Flash News: Anselm Kiefer – Alberto Burri – Alex Katz – Guggenheim – New York – Bilbao



Every fortnight, Artprice provides a short round up of art market news: The library according to Anselm Kiefer. Alberto Burri, at Guggenheim in New York. Alex Katz, at the Guggenheim in Bilbao.

The library according to Anselm Kiefer
This German artist should have been a writer. He’s never stopped recording his notes and reflections in diaries. “In my work, the book is very important”, he confides. “Its aesthetic aspect, its material aspect, interest me very much. Some are true sculptures, larger than human size, open but impossible to leaf through” (interview with Pierre Assouline, Anselm KIEFER, Sternenfall, Editions du Regard). Writing and books are one of the bedrocks of the work, and the artist has been transforming books into sculptures since the mid-1960s, integrating sand, ash, clay, straw, photography, and lead. His current exhibit at the BnF François-Mitterrand in Paris – Kiefer, l’alchimie du livre (Kiefer, Book Alchemy), through 7 February 2016 – features work dealing with books that represents 60% of his work. Kiefer is launching himself into stage design, unveiling a hundred or so books created since 1968.
The exhibit is designed to be an intimate space, with a singular sensation of meandering in an artist’s workshop and stumbling upon his personal library, set up in the two first adjoining rooms. It is a kind of laboratory exhibit, while his huge retrospective is being prepared at Centre Pompidou (from 16 December 2015–18 April 2016). This exhibit will explore the monument aspect of the artist, who was, as you will recall, invited to create an installation at the Grand Palais in 2007 as part of Monumenta. At that time, in 2007, one of the canvases loaded with materials – Lasst Tausend blumen blühen! – measuring nearly three metres across, was bought for USD 3.5m during a vacation at Christie’s London. A record that has yet to be broken.

Alberto Burri, at Guggenheim in New York
A major figure in 20th century art history, Alberto BURRI already exhibited at the Guggenheim museum in New York in 1953, as part of a group show where he was the only Italian artist (Younger European Painters, organized by James-Johnson Sweeney). This time, the prestigious museum is dedicating a huge retrospective to him titled, The Trauma of painting, through 6 January 2016. This major homage spans nearly 40 years of creation and covers all the artist’s major series: from Sacchi (bags) consisting of shredded burlap bags, the remains of which are sewn and patched, Catrami (tar), Muffe (molds), Gobbi (hunchbacks), Bianchi (whites), Legni (woods), Ferri (irons), et Combustioni (plastic combustions).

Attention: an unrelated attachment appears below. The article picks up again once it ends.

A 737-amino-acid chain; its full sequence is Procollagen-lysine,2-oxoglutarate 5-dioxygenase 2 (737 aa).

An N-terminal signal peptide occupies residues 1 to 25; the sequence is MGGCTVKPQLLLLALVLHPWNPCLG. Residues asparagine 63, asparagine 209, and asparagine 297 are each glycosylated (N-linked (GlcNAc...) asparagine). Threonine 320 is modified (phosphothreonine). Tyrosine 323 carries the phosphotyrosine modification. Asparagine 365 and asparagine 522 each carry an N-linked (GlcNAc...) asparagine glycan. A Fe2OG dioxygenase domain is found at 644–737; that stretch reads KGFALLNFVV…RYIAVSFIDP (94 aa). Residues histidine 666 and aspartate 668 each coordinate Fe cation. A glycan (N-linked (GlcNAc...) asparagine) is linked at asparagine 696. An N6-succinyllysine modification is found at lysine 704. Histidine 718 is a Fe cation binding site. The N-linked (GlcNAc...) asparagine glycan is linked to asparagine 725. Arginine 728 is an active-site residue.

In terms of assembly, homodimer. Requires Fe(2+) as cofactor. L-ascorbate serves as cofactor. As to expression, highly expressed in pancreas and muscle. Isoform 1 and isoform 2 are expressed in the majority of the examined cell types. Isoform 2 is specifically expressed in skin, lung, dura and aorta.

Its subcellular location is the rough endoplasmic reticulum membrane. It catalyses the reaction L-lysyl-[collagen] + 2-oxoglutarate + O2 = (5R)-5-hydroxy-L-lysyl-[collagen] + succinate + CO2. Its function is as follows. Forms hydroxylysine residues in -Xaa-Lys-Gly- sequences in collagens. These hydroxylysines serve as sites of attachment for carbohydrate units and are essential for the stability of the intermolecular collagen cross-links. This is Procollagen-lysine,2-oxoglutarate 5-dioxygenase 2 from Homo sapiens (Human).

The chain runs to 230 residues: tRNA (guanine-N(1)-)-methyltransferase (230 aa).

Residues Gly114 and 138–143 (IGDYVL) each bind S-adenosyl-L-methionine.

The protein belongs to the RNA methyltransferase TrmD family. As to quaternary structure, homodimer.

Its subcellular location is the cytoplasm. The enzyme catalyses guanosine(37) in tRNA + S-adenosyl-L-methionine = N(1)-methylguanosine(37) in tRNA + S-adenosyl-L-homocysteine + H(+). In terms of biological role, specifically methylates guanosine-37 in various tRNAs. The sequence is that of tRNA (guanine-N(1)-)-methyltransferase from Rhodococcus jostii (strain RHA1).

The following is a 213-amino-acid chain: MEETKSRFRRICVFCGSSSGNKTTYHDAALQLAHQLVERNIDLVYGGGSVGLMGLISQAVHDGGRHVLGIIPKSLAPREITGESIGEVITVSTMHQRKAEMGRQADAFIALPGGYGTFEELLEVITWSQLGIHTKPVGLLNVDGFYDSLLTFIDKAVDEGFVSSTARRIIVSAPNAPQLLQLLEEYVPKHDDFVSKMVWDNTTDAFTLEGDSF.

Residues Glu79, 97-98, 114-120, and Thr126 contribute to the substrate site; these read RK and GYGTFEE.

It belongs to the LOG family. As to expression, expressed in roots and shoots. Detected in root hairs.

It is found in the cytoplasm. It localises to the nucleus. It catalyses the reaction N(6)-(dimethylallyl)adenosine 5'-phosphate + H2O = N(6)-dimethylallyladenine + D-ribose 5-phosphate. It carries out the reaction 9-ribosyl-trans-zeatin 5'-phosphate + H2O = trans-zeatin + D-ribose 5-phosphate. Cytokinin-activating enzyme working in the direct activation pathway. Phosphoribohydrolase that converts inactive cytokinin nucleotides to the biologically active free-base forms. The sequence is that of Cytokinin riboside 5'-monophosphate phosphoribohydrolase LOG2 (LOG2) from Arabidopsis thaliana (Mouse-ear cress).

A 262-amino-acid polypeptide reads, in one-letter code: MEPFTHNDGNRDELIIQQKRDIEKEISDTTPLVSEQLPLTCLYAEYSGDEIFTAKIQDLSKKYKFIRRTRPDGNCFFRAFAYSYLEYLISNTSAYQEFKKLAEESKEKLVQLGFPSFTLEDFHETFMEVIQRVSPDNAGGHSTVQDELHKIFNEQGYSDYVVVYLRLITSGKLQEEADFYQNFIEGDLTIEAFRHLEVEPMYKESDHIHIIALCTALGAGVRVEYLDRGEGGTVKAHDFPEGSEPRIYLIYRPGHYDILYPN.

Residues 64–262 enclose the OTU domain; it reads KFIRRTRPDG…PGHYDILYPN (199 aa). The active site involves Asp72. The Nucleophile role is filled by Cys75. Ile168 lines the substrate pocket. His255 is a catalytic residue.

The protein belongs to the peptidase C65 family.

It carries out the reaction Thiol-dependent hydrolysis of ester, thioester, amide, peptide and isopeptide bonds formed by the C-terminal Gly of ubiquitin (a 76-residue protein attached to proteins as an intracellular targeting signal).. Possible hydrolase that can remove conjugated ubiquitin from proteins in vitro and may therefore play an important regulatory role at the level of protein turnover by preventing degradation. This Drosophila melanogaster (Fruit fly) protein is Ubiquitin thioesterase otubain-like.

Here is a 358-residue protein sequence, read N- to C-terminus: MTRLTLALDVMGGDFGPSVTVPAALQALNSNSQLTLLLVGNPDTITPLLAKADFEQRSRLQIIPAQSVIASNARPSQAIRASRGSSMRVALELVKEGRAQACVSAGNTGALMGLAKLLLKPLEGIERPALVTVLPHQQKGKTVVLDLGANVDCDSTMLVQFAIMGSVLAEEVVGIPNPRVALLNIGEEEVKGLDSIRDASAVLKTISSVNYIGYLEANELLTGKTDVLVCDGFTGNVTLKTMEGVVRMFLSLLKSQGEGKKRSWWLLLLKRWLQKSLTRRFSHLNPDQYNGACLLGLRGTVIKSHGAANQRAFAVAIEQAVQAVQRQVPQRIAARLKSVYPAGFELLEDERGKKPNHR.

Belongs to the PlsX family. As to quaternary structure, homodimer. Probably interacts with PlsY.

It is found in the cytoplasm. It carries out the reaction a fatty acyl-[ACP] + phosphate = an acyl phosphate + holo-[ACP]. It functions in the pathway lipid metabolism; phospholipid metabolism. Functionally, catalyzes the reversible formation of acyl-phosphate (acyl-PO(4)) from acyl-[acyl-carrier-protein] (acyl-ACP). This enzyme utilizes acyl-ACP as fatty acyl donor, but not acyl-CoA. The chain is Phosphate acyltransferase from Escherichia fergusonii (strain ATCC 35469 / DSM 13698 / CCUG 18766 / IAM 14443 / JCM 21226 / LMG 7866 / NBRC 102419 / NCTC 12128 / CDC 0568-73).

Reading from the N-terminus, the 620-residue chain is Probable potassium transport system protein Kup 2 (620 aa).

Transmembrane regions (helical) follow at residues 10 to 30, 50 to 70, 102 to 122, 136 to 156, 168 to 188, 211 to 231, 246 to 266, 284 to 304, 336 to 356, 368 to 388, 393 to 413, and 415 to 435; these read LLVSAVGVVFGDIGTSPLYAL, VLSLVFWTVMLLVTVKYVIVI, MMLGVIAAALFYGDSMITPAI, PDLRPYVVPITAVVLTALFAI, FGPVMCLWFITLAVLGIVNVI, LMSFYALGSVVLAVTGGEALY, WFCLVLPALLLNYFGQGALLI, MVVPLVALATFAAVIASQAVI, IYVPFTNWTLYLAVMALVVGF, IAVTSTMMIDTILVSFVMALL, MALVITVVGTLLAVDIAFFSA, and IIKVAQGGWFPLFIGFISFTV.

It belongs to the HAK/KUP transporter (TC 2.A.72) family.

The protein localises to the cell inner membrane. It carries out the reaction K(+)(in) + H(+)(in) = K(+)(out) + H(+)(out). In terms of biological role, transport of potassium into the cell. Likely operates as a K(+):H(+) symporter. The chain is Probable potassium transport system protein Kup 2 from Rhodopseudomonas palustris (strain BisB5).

Former physician disturbed by the experience of World War II (he was taken prisoner by the British in 1941, then transferred to an American camp in Texas), Burri plunged headlong into art upon his return to Italy in 1946.

After a few years of trial and error, he co-founded the group Origine in 1951, rejecting the decorative effects of abstract art. The following year he took part in the 26th Venice Biennale, and Lucio Fontana bought one of his works. It was the start of an international career… In the 1950s he revealed his assembly art, with convoluted, piddling objects in a sensitive style summoning Arte Povera, and “unpainted paintings” created by tearing up, sewing, welding, melting and using combustion.
Alongside Lucio Fontana and Lucio FONTANA, Enrico CASTELLANI is part of an Italian triumvirat for which the market is becoming increasingly frenzied. The price index shows an increase of +305% since the year 2000 and three pieces sold for more than USD 5m (including fees) in auction houses since February 2014. Prices have been exploding for their work created more than 50 years ago, because the buyers are aware of the next market contraction. They must by now, since acquiring an Italian work created more than 50 years ago or 50 years after the death of its creator, is subject to Italian legislation (the Law of 1939) requiring an export license obtained from the government.

Alex Katz, at the Guggenheim in Bilbao
The Guggenheim museum in Bilbao, in Spain, has opened its exhibit featuring the work of Alex KATZ, running through 7 February 2016. The museum selected 35 landscapes, a little-known aspect of the American painter famous for his portraits, which positioned him in the Pop Art movement. Katz’s work emerged in the 1950s, when Abstract Expressionism dominated the American art scene. His figurative works offer a radical alternative to the art trends of the period and herald Pop Art, as Katz chooses the realism of the portrait, based on colourful masses. His smooth canvases question the nature of representation, in the perception of images through the bias of the portrait, as Andy Warhol did in diverting the screen printing principle. A major artist in the American scene in the 20th century, he is more discrete than the popes of Pop Art (Warhol, Wesselman, Rauschenberg); however, the auction market firmly supports him, with a price index up 800% since 2000. If this increase seems phenomenal, it actually only illustrates a price readjustment concerning the best of the oldest works, knowing that Katz’s small canvases were bought for USD 10,000–20 000 on average in 2000. Today, that is the price for a beautiful screen printing, but small original works from the 1980s can still be bought in this price range, like Red Nude sold for USD 23,000, including fees, on 17 October 2015 at Christie’s London.